Israeli theater is a well established domain of Israeli culture, with a large number of internationally-renowned actors and actresses, such as Gila Almagor, Yisrael Poliakov, Chaim Topol and Lior Ashkenazi, to name but a few. Israel has a number of prestigious theater venues, mostly situated in Tel Aviv — particularly Ha’Bima, Ha’Kameri, and Gesher. There is also an ever growing number of performing arts schools, partially a result of the growing number of Israeli productions in recent years and their newly found success overseas.

I want to discuss a specific kind of theater today, one which is already present strongly overseas, but is gaining widespread interest only in recent years. I am referring to improvisation theater, and especially to such methods as Jonathan Fox’s Playback Theater and Jacques Lecoq’s Physical Theater Method. Former Israeli students of these two innovating performers opened their own schools in Israel with accordance to their teachers’ unique style.

As regard to the Lecoq method, an acting school in the southern Tel-Aviv neighborhood of Florentin offers a three-year structured education in Physical Theater. It is still a small place with not too many students, but the school is already offering the local scene a chance to watch a type of performance that is outside the circle of mainstream theater.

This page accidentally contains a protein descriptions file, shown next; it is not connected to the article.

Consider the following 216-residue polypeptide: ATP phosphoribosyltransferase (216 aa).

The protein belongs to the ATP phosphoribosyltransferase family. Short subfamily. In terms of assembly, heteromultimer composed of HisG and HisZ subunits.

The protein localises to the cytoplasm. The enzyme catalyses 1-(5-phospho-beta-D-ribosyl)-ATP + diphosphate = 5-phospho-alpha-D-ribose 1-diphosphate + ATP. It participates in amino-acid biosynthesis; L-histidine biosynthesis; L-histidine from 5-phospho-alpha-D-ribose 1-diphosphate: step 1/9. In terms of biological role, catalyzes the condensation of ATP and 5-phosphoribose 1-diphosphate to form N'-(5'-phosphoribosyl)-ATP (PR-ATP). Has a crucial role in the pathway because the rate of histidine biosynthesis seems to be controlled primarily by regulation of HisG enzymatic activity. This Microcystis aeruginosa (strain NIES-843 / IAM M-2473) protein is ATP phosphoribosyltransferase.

Somewhat related, Playback theater has currently more followers in Israel, all across the country, though no official school exists yet. Several teachers have opened their own intimate groups, usually both practicing and performing inside different universities. The Playback theater offers more than just pure entertainment, it is also a type of therapy for both the performers and viewers. In a normal playback setting, there is a host who invites a person of the audience to share a personal story, and watch it being improvised on stage. This projection of inner conflicts and memories onto the performers can be a very powerful experience, and can be considered “recreational therapy”.

The scene is not very large yet, but the word is spreading among friends and classmates, and more and more people turn into impro acting for the pure purpose of having fun, not necessarily aspiring to become professional performers.